Let's talk about the fit of this skirt for a minute. I love a-line skirts, they're generally a flattering shape, and work well at a variety of lengths.  Usually, my hips are a size larger than my waist, so I adjusted the pattern as normal. But when I tried on my toile/muslin/first attempt.  I had a bit of extra fabric floating around where the bony part of my hips are. See, my hip measurement (the widest part) is actually around the bottom of my bottom - the 'saddlebag' area.  So the a-line of the skirt provides a little more room than other styles.




To adjust the pattern for my 'proper' version, I pinned the toile in place along the side seams so that it fitted. Then I laid my pattern piece over the fabric, made note of where the pinning stopped (ie where the width was ok). Then retraced my lines from the smaller size to the larger so that the new line hit the larger size at the point I'd just marked. And now the skirt falls nicely off the widest part of my hips.


If you'd like your own Megan Skirt, head over to the Designer Stitch pattern store.  The pattern is on sale for release - $8 (US), until Friday 3 March.

PS - In case you've been looking at these photos wondering "what is that amazing top she's wearing". It's a Bridget Top, also by Designer Stitch. This is a short sleeve variation (cufflet) in rayon). I promise to tell you all about it soon.



*this post contains affiliate links. For any patterns purchased I receive a small commission, at no extra cost to you. The opinions, sewing and attempts to have photos without hair blowing in my face are all my own.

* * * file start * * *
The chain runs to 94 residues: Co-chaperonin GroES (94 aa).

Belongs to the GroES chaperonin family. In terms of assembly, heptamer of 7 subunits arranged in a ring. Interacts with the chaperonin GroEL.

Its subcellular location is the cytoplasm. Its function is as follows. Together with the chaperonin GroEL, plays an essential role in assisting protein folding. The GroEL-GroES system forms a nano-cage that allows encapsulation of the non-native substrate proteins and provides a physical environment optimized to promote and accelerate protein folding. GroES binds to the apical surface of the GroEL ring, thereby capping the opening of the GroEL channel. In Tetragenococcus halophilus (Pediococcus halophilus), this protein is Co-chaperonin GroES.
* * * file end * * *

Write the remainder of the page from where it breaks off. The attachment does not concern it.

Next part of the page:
Sunday, 19 February 2017

Adding Trim

Just a quick post on adding trim to the top of slash pockets.



The pockets in this post are made with one piece folded back upon itself to form the pocket bag.

There is a straight line across the top of the pocket. This is important for this trim.  Because of the width of this trim, it won't sit flat on curves - so looks best on straight lines.

Once the pocket is constructed, and everything is sitting nicely, I use fabric glue to carefully position the trim.

The trim extends all the way to the edge of the pattern piece, so that the edges are caught in the seam allowance in later steps.

The top (back) of the pocket is then folded out of the way, and the trim is stitched on to the front and lining of the pocket (two layers).

For this trim, I followed the pattern along the edge, experimenting with different stitch lengths and thread colours until I was happy with one that blended in as much as possible.  You may want to consider using invisible thread to sew your trim if you don't have the right shade of thread.